Hi everyone! This week the longlist for the Women’s Prize for Fiction 2018 will be announced on Thursday 8th. To mark the occasion I’ve decided to review one of last year’s nominees, Emma Flint’s debut Little Deaths. Set in Queens, New York, 1965, Ruth Malone wakes up one day to find her two young children missing. Almost instantly she is suspected to be involved by the police due to her lifestyle. A young, intrepid journalist called Pete Wonicke is assigned to report on the case, one of his biggest breaks to date. As the case goes on however, Wonicke starts to believe Ruth may actually be innocent. But if Ruth wasn’t responsible for the children’s disappearance, then who was?
Flint successfully tackles the idea of social expectations placed on women, particularly mothers. Ruth is vilified by both the police and her neighbours because she does not behave like a ‘normal’ mother should. She drinks, has affairs and wears a lot of make-up and more provocative clothing. In one scene, we are told that two women in the neighbourhood dress similarly, which is never mentioned again. However there is constant reference to Ruth’s appearance, implying it is significantly at odds with the community. There is a feeling of anger and frustration when you realise that Ruth is being suspected simply because she doesn’t conform to expectations. In this way she almost reminds me of Daphne Du Maurier’s Rebecca, they are different therefore they are bad. This idea was compounded at the end of the novel.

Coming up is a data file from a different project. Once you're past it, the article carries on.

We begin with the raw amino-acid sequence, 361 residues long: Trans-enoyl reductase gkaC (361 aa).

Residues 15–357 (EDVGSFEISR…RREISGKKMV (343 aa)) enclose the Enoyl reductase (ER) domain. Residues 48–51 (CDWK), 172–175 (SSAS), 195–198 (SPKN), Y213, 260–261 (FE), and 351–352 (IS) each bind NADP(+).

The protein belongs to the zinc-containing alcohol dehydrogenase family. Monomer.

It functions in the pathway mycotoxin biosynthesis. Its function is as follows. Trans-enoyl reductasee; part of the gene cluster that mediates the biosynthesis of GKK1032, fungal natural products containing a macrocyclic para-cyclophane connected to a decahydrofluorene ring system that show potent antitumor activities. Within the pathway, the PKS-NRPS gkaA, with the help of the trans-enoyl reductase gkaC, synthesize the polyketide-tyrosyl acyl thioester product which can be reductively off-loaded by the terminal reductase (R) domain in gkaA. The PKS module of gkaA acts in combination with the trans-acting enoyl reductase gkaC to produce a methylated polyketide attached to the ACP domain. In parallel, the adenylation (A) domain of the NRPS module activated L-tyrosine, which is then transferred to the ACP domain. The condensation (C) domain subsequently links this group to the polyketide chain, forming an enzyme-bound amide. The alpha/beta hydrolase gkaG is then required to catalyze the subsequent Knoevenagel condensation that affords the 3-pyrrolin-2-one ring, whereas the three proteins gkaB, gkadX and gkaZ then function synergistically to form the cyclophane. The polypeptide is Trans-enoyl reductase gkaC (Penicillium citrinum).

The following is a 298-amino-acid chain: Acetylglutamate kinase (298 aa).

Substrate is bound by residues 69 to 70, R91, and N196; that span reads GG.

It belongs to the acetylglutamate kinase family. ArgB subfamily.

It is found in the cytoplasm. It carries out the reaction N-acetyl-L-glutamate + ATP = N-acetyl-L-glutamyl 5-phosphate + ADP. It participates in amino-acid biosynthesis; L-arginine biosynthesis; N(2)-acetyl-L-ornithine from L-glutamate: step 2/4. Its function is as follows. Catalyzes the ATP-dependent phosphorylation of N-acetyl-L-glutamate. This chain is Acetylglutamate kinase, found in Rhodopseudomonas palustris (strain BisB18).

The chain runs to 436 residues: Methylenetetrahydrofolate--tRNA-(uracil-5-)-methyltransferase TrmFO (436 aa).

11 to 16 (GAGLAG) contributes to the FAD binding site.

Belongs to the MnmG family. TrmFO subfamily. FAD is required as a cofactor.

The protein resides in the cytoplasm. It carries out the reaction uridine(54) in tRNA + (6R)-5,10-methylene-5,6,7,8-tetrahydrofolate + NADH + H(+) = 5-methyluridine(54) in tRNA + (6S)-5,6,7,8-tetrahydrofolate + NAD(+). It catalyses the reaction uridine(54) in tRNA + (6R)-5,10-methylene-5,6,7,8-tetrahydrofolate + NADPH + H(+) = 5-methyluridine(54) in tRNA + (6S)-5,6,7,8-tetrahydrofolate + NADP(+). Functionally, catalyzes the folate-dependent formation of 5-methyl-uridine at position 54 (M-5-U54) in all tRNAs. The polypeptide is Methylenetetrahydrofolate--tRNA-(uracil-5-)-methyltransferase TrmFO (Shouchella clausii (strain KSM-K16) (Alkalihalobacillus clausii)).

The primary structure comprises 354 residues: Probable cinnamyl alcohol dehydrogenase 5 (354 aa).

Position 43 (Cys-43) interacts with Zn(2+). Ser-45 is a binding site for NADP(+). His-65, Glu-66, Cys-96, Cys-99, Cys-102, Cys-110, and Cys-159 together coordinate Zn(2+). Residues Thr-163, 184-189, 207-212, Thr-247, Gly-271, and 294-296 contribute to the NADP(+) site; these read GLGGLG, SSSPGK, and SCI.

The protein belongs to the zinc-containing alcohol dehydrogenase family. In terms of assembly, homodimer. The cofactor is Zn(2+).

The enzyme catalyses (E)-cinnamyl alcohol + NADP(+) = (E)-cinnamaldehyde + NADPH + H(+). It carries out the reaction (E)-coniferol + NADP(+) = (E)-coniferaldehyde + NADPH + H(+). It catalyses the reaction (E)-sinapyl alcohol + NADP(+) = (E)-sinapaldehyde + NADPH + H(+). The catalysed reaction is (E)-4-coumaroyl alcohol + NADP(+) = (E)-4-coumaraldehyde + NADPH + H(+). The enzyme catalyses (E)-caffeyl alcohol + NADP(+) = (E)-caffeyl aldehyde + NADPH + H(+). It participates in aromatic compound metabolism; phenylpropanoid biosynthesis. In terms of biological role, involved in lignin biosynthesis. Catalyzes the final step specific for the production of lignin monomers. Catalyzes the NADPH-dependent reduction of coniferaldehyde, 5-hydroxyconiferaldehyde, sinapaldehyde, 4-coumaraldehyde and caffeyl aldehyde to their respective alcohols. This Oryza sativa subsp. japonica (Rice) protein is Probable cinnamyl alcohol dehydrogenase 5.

Ruth’s grief was also beautifully written. Flint captures the anguish of losing one’s children, writing in heart-breaking detail the thoughts and feelings Ruth experiences. You cannot help but feel sorry for her, and hope she can find justice. Her attempts to escape this grief, either through drink or sex, were also sensitively handled. Despite being the primary suspect in the case, I found her really likeable as a character and felt sympathy for her.
However while Ruth came to life on the page, Pete was as flat as a pancake. He felt like a plot device a lot of the time, as he would have various conversations with police where they discussed new details about the case. Those conversations felt quite stilted to me, like Flint needed us to know information to drive the plot along so got the characters to explicitly talk about it. Once those were done, I wasn’t entirely sure why Pete was there. His obsession with Ruth also felt unnatural. It reminded me a little of Marc Behm’s The Eye of the Beholder, but I felt Behm’s character was more believable in a sense as he doesn’t have much to live for at the beginning, so he clings to this woman. Pete’s dream is to work as a reporter in New York, so it just felt unlikely that when he had reached his goal, that he would risk throwing it all away for someone he doesn’t know. There were many times when I wished I could skip the Pete parts and go on to Ruth.
Despite my problems with the characterisation of Pete, I think Little Deaths is an assured debut. Flint is a very capable writer and there are passages, mostly from Ruth’s point of view, which are beautiful. She was inspired by a real-life case and her writing did make me want to research the case and know about it. My issues with Pete did mean I felt the middle section of the novel dragged. However when Flint was at the top of her game, her prose was stunning. Overall the novel felt like a mixed bag but I am interested to see Flint develop as a writer.
Little Deaths is published by Picador and you can find more information here.